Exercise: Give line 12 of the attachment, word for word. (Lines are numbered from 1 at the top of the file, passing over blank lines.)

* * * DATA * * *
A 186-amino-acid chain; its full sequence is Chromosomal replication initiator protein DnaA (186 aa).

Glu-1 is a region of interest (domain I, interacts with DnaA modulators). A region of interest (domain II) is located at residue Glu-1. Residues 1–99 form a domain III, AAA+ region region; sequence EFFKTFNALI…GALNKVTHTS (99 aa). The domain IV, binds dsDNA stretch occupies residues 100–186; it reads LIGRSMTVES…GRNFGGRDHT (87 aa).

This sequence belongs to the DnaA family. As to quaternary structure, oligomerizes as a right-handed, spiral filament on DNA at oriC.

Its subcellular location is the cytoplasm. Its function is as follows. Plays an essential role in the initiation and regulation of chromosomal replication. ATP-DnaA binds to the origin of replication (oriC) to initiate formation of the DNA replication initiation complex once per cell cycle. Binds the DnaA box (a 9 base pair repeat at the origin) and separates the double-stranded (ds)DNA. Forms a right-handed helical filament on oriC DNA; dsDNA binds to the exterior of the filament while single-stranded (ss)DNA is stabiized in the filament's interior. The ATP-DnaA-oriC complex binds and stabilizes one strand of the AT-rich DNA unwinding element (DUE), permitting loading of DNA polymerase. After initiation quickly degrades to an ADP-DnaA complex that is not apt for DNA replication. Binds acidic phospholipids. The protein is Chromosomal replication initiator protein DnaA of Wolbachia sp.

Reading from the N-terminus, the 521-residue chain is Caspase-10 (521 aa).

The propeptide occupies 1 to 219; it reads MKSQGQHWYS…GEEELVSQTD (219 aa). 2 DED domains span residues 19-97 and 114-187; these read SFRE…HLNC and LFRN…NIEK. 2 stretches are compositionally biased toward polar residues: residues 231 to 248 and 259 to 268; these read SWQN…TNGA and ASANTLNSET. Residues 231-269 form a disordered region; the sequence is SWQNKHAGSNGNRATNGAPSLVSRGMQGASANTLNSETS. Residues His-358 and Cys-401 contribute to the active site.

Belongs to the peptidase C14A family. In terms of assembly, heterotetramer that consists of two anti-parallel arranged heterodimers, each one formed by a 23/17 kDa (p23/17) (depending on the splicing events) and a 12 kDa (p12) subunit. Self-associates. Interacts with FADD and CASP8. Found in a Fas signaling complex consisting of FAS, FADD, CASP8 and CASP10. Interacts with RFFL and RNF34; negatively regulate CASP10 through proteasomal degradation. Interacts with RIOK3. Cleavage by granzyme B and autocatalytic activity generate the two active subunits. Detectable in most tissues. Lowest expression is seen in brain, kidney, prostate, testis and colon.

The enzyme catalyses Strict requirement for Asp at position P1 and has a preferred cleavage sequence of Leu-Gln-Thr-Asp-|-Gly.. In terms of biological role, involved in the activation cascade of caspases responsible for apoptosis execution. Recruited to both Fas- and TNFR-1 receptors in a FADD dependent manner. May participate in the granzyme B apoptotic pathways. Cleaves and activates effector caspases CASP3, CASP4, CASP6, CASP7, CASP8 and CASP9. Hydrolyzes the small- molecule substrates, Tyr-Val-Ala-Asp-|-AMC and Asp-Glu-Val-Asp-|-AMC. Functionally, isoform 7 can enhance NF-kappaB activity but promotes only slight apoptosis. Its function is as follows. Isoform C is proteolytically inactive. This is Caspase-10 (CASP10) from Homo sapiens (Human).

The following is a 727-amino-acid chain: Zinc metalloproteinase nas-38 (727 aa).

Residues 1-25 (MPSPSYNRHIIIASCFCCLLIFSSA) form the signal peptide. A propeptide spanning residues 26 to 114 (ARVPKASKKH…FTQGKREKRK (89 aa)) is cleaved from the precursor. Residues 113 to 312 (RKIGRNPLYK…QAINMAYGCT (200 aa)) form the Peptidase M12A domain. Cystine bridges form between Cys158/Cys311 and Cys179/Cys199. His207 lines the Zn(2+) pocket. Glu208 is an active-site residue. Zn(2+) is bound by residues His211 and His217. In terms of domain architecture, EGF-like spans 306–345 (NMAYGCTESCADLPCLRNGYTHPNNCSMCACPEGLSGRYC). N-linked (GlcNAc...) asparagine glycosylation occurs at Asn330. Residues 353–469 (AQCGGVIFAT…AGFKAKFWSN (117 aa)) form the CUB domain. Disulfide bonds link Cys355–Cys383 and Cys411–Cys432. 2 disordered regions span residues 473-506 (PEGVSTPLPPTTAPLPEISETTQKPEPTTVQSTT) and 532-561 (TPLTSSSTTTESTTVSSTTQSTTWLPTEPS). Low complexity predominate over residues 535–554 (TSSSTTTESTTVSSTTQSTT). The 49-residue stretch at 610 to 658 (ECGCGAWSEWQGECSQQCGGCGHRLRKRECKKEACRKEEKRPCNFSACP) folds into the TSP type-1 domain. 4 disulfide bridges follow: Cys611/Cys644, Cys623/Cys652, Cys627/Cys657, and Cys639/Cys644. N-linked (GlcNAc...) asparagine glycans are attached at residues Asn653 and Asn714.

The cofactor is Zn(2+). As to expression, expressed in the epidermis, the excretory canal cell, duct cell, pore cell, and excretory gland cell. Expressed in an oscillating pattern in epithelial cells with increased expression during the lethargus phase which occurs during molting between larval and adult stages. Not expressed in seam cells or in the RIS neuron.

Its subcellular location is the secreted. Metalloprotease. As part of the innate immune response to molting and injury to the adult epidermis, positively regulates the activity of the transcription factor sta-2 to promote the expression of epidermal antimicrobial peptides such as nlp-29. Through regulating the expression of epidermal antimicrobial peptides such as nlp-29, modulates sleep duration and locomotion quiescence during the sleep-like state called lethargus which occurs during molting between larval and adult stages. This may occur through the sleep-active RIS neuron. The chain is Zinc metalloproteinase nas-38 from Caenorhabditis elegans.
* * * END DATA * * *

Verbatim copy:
Its subcellular location is the secreted. Metalloprotease. As part of the innate immune response to molting and injury to the adult epidermis, positively regulates the activity of the transcription factor sta-2 to promote the expression of epidermal antimicrobial peptides such as nlp-29. Through regulating the expression of epidermal antimicrobial peptides such as nlp-29, modulates sleep duration and locomotion quiescence during the sleep-like state called lethargus which occurs during molting between larval and adult stages. This may occur through the sleep-active RIS neuron. The chain is Zinc metalloproteinase nas-38 from Caenorhabditis elegans.